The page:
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More critics of Labor's sham broadband proposal.

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Senator the Hon Helen Coonan Minister for Communications, Information Technology and the Arts Deputy Leader of the Government in the Senate

Media Release

Media Contact Frank Peppard: 0417 061 969

177/07 Wednesday 31 October 2007

More critics of Labor’s sham broadband proposal

The Minister for Communications, Information Technology and the Arts, Senator Helen Coonan said today Labor had been embarrassed by drawing attention to a report that was highly critical of their own broadband proposal.

“The Institute of Public Affairs (IPA) has attacked Labor’s broadband proposal saying ‘it is hard to justify the use of taxpayer’s money to build a network that the private sector - in this case Telstra - was desperate to build itself’.

“Both Telstra and the G9 have well developed and highly commercial fibre broadband proposals and they have each taken out full page advertisements this year saying:

“Telstra needs no money from Canberra to build a world-leading broadband network.” - Telstra full page ad, 6 May 2007

“The G9 plan does not require taxpayer funds. It will be independently financed.” - G9 full page ad, 7 May 2007

“Even these industry ads failed to sway Labor from its promise to spend the Coalition’s $2 billion regional Communications Fund on a commercial metropolitan network.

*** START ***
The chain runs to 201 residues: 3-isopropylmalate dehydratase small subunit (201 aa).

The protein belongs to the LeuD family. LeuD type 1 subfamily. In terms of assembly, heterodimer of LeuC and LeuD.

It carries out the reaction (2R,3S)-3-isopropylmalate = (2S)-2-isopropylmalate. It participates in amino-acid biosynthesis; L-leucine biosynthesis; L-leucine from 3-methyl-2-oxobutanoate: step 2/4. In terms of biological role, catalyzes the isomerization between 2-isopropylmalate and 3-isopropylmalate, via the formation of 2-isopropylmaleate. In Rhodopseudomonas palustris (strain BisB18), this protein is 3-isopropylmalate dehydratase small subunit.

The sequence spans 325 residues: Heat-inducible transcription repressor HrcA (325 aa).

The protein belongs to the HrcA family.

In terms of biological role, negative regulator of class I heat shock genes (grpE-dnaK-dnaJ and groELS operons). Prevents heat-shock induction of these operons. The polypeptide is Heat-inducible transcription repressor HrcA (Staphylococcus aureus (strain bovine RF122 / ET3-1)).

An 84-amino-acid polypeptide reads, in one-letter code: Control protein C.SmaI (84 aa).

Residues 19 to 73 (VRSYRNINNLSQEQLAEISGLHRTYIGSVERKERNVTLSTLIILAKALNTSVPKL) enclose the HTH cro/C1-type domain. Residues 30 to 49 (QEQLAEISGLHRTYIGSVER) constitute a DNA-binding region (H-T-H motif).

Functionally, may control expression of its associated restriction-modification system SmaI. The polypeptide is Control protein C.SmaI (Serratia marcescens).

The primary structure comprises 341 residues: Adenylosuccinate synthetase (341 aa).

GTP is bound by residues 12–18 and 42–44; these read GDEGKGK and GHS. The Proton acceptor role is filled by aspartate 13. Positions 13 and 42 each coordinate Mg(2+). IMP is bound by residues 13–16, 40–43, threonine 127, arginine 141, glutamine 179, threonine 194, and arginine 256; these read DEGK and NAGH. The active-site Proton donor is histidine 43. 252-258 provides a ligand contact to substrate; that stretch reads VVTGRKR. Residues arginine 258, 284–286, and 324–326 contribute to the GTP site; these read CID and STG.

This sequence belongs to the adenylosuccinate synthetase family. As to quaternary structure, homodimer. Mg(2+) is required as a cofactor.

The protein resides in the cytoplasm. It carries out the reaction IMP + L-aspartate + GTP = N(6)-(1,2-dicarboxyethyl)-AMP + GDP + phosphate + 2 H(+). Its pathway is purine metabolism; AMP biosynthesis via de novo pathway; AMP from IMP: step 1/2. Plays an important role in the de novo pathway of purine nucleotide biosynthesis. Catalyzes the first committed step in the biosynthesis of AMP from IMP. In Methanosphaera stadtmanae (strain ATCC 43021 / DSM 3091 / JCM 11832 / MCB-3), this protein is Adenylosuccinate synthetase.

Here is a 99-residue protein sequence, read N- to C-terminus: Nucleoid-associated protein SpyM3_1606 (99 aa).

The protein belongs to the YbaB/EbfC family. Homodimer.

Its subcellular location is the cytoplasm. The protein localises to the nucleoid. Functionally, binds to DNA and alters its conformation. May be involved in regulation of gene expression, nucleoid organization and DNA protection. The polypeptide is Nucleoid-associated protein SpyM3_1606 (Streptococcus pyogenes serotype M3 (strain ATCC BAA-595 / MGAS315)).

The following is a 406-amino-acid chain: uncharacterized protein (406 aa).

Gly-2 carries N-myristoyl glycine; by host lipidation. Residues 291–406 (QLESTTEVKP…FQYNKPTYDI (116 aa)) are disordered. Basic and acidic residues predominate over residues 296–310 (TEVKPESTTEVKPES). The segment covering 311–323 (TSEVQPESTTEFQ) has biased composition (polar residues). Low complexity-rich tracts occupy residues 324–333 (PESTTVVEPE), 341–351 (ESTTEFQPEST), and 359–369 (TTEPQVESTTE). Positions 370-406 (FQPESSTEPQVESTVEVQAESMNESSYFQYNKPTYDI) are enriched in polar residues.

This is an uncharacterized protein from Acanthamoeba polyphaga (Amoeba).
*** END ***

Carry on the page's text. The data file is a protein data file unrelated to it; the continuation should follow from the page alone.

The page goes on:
The IPA is also highly critical of Labor’s plan to re-create the conflict of interest between regulator and owner in telecommunication. The IPA said: ‘Bringing the Government back into the telecommunications market is no solution.’

Mr Rudd has also made a fundamental error by picking just one technology - fibre - which only works if you live within 1.5kms from your local telephone exchange or node. This means that one in four Australians will not get high speed broadband under Labor.

“The fact is that you need a mix of technologies to cover Australia’s vast landmass and the Coalition’s broadband network involves a mix of next generation technologies, including WiMAX wireless, ADSL2+ and fibre,” Senator Coonan said.

Only last week Optus’ head of technology, Peter Ferris, said Labor’s fibre plan could not possibly cover 98 per cent of the population as claimed by Mr Rudd.

“There is no single technology solution to cover a country the size of Australia… A nationwide plan will have all sorts of different technologies,” Mr Ferris said.

“The Coalition will extend high speed broadband to 99 per cent of the population within two years at retail prices of between $35 and $60 per month. The remaining 1 per cent of the population will receive a $2750 satellite broadband subsidy.

“Contrast this with Labor’s broadband proposal which will miss one in four households, cost families upwards of $100 per month, and won’t be available until 2013,” Senator Coonan said.